However, note that with technological developments, a large number of TCM ingredients have shown toxic side effects. Early in the 1990s, more than 500 TCM ingredients such as Solidago decurrens Lour. and Erycibe obtusifolia Benth. were specified as toxic in medical references, which attracted much attention.24 In response, in 2003, the Chinese Ministry of Health specified 563 kinds of TCM ingredients for use in cosmetics.25 Furthermore, 78 kinds of toxic TCM ingredients were prohibited from cosmetic use.18
In relation, although some ingredients are considered eligible for cosmetic use, a considerable number of TCM ingredients with skin-whitening efficacy such as Salvia miltiorrhiza Bunge, tea, Angelica sinensis and Pueraria edulis Pampan., have been found to promote skin allergy to some extent.26 Therefore, not all the TCM ingredients allowed for use in skin-whitening cosmetics are entirely safe. In fact, such problems are encountered frequently with TCM ingredients as well as herbal extracts in cosmetic products in general.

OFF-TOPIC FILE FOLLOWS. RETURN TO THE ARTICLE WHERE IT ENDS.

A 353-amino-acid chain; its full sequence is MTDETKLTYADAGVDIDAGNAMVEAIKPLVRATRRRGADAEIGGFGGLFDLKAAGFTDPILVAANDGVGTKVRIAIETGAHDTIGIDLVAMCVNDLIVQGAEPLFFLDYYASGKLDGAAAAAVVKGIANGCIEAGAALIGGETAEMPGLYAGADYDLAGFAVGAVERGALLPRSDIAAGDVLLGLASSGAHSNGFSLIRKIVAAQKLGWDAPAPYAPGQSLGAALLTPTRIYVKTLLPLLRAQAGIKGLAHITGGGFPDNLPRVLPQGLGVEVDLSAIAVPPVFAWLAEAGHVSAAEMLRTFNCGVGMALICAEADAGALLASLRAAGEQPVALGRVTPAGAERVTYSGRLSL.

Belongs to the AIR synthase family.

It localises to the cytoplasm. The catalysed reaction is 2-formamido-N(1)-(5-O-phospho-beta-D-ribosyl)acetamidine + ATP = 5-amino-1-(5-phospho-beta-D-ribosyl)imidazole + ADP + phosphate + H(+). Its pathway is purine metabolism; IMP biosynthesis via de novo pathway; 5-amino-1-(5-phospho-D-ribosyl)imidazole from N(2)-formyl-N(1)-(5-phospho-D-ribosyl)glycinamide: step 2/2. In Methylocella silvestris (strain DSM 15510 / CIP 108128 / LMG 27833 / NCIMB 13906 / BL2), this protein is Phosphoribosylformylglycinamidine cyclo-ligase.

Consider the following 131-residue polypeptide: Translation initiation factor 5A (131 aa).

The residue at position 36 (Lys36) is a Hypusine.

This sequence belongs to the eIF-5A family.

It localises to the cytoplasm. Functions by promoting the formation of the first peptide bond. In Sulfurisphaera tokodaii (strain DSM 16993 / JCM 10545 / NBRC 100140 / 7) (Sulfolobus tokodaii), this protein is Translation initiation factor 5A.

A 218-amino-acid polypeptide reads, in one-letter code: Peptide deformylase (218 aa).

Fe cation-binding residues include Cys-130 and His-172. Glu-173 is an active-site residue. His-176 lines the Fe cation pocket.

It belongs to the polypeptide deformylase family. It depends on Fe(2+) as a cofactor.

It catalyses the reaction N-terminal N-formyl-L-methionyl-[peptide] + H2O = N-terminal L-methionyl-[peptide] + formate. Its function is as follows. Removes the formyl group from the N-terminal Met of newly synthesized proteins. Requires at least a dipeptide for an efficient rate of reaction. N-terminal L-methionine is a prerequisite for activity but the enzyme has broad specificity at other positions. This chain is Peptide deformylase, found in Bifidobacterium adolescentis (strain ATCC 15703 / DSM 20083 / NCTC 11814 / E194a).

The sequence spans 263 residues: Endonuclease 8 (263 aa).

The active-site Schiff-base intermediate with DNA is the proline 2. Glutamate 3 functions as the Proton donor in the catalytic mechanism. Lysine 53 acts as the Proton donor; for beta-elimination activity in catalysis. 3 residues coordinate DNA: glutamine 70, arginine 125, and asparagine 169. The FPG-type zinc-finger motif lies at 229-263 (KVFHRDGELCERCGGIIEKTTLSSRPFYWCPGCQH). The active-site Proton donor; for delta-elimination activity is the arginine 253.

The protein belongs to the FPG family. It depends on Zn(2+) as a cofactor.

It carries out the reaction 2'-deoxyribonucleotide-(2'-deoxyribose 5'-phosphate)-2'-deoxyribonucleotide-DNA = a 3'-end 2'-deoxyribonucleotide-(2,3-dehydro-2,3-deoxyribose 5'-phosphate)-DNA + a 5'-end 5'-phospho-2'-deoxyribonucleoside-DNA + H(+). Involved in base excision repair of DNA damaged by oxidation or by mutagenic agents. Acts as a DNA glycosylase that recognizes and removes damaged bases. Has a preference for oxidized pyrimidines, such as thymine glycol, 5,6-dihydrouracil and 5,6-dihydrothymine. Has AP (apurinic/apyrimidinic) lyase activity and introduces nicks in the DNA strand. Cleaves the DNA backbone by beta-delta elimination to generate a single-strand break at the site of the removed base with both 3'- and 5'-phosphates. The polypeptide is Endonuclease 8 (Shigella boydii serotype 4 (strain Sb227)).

Challenges in Applying TCM Ingredients
Similar to other TCM cosmetics, skin-whitening products are gaining popularity. However, there are many problems yet to be solved in this field. Technically speaking, the formula forms of present TCM skin-whitening products differ significantly from those recorded in historic medical references. Products manufactured according to ancient methods are no longer suitable for modern use. Furthermore, it is difficult for ancient forms or drugs to fit the skin feel and aesthetic consciousness of modern consumers. It is also necessary to solve the problem that most TCM extracts with effective constituents carry dark colors and unfavorable scents. Therefore, it is an overall challenge for cosmetic products with TCM extracts to maintain the skin- whitening efficacy indicated by ancient Chinese prescriptions while conforming to modern sensory requirements.
However, it is easier today to conduct research on and prove the biological functions of a single TCM ingredient—although challenges lie in how to apply modern scientific methods to prove the rationale of the TCM ingredient combinations and proportions prescribed in ancient formulae. One successful example is that the anti-leukemia mechanisms of the ancient formula Realgar-Indigo are explained by a modern scientific bioassay, which is related to synergistic effects of the ingredients in different herbs of the formula.27